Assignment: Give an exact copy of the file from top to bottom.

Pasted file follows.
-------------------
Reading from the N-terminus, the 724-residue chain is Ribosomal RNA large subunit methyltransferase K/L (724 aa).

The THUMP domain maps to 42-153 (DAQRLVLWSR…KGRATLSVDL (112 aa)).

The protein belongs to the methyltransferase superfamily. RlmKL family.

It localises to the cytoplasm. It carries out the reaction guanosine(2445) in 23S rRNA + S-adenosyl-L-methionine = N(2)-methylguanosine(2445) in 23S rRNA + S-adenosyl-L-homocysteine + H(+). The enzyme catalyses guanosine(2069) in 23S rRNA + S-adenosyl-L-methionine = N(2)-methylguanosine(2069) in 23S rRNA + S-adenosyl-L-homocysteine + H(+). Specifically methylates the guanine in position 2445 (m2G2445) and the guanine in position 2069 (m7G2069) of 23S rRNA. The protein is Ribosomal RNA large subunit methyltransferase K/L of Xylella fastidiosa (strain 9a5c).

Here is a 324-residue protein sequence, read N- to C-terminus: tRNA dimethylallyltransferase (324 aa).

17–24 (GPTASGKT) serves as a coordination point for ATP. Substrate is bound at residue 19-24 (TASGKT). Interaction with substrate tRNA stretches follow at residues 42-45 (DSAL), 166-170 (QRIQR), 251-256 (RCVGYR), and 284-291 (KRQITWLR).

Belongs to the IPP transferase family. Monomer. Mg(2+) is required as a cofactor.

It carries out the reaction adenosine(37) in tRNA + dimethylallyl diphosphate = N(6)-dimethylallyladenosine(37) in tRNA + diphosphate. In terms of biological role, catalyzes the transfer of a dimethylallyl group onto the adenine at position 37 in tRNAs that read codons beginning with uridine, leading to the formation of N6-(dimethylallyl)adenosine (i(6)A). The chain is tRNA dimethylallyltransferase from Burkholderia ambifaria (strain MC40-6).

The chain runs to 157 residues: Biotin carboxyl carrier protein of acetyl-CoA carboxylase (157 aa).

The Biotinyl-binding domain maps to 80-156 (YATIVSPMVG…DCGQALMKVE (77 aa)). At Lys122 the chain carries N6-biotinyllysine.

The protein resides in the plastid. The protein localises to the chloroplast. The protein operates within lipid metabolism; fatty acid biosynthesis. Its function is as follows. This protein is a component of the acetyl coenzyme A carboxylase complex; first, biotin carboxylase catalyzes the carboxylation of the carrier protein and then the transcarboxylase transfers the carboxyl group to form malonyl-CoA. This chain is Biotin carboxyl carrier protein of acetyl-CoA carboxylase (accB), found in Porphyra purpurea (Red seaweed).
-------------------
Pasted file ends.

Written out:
Reading from the N-terminus, the 724-residue chain is Ribosomal RNA large subunit methyltransferase K/L (724 aa).

The THUMP domain maps to 42-153 (DAQRLVLWSR…KGRATLSVDL (112 aa)).

The protein belongs to the methyltransferase superfamily. RlmKL family.

It localises to the cytoplasm. It carries out the reaction guanosine(2445) in 23S rRNA + S-adenosyl-L-methionine = N(2)-methylguanosine(2445) in 23S rRNA + S-adenosyl-L-homocysteine + H(+). The enzyme catalyses guanosine(2069) in 23S rRNA + S-adenosyl-L-methionine = N(2)-methylguanosine(2069) in 23S rRNA + S-adenosyl-L-homocysteine + H(+). Specifically methylates the guanine in position 2445 (m2G2445) and the guanine in position 2069 (m7G2069) of 23S rRNA. The protein is Ribosomal RNA large subunit methyltransferase K/L of Xylella fastidiosa (strain 9a5c).

Here is a 324-residue protein sequence, read N- to C-terminus: tRNA dimethylallyltransferase (324 aa).

17–24 (GPTASGKT) serves as a coordination point for ATP. Substrate is bound at residue 19-24 (TASGKT). Interaction with substrate tRNA stretches follow at residues 42-45 (DSAL), 166-170 (QRIQR), 251-256 (RCVGYR), and 284-291 (KRQITWLR).

Belongs to the IPP transferase family. Monomer. Mg(2+) is required as a cofactor.

It carries out the reaction adenosine(37) in tRNA + dimethylallyl diphosphate = N(6)-dimethylallyladenosine(37) in tRNA + diphosphate. In terms of biological role, catalyzes the transfer of a dimethylallyl group onto the adenine at position 37 in tRNAs that read codons beginning with uridine, leading to the formation of N6-(dimethylallyl)adenosine (i(6)A). The chain is tRNA dimethylallyltransferase from Burkholderia ambifaria (strain MC40-6).

The chain runs to 157 residues: Biotin carboxyl carrier protein of acetyl-CoA carboxylase (157 aa).

The Biotinyl-binding domain maps to 80-156 (YATIVSPMVG…DCGQALMKVE (77 aa)). At Lys122 the chain carries N6-biotinyllysine.

The protein resides in the plastid. The protein localises to the chloroplast. The protein operates within lipid metabolism; fatty acid biosynthesis. Its function is as follows. This protein is a component of the acetyl coenzyme A carboxylase complex; first, biotin carboxylase catalyzes the carboxylation of the carrier protein and then the transcarboxylase transfers the carboxyl group to form malonyl-CoA. This chain is Biotin carboxyl carrier protein of acetyl-CoA carboxylase (accB), found in Porphyra purpurea (Red seaweed).